Yahoo! has forever been my home page. Plenty of useful info used to be on there, like the news and movies nearby. But, as is common in modern tymes, Yahoo!’s look magically changed on me and I can’t switch it back.  All I see are inflammatory headlines like “Two stars step out in same pink mini!” (Mini what?)  or “Woman watched NASCAR with dead man” (She waited till the finish to call 911?  She thought he was asleep?)  Most fall into these Who Cares or I Don’t Want to Know categories, so I rarely click on the bait only to be forced to watch a Nissan commercial. But the headlines seem to…taunt…while denying access to real news. I’m fit to be tied.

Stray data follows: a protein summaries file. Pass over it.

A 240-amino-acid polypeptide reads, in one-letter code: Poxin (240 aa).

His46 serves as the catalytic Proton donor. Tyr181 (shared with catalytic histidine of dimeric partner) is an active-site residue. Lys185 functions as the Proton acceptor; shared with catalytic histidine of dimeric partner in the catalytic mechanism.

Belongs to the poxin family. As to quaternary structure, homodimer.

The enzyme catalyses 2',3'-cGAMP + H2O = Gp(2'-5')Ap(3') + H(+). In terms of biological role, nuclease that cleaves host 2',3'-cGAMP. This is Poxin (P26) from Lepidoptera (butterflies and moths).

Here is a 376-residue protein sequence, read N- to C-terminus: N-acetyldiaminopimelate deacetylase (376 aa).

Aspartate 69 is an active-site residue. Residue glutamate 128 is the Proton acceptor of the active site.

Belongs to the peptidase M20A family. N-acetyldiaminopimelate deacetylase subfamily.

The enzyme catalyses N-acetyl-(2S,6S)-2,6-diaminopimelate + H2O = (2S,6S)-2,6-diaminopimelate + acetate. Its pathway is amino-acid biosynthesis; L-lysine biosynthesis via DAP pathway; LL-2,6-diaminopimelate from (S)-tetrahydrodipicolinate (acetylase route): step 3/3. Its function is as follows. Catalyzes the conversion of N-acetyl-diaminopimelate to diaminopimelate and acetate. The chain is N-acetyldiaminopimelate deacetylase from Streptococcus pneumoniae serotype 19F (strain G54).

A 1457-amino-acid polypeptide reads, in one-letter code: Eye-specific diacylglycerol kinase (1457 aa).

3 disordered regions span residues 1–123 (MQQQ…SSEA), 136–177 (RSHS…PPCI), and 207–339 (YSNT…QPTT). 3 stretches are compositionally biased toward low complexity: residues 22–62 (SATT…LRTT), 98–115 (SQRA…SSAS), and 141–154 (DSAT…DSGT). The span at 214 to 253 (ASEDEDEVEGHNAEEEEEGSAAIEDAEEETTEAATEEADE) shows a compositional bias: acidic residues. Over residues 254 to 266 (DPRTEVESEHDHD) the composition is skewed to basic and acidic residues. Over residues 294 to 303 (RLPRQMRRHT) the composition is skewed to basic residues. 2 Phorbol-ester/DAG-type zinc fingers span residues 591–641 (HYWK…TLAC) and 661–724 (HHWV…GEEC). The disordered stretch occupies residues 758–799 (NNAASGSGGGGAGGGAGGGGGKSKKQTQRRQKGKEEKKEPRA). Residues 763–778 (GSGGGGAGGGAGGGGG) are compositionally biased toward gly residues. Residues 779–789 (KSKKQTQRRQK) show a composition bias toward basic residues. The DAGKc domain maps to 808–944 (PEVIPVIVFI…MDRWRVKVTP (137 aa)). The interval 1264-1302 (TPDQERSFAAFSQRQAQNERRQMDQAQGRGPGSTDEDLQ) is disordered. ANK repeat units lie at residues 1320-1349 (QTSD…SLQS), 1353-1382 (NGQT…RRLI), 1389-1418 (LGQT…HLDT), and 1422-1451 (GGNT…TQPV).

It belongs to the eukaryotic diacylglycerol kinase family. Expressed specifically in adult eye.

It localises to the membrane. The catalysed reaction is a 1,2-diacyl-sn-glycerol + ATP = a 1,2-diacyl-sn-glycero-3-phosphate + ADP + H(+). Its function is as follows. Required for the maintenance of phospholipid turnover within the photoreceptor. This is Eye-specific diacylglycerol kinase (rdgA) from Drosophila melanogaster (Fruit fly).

For I have been falling behind on not only the Kardashians, but the exciting Cruise divorce plus actual news as well. The causes are (1) Yahoo! (2) an abundance of terrible news and (3) a lack of radio news in the car. In summer I listen to music when driving, so my news comes solely from NPR’s weekly current events quiz show, “Wait Wait…Don’t Tell Me.”  I know; it’s no good when you’re getting your news from a game show or the bar at Harrington House.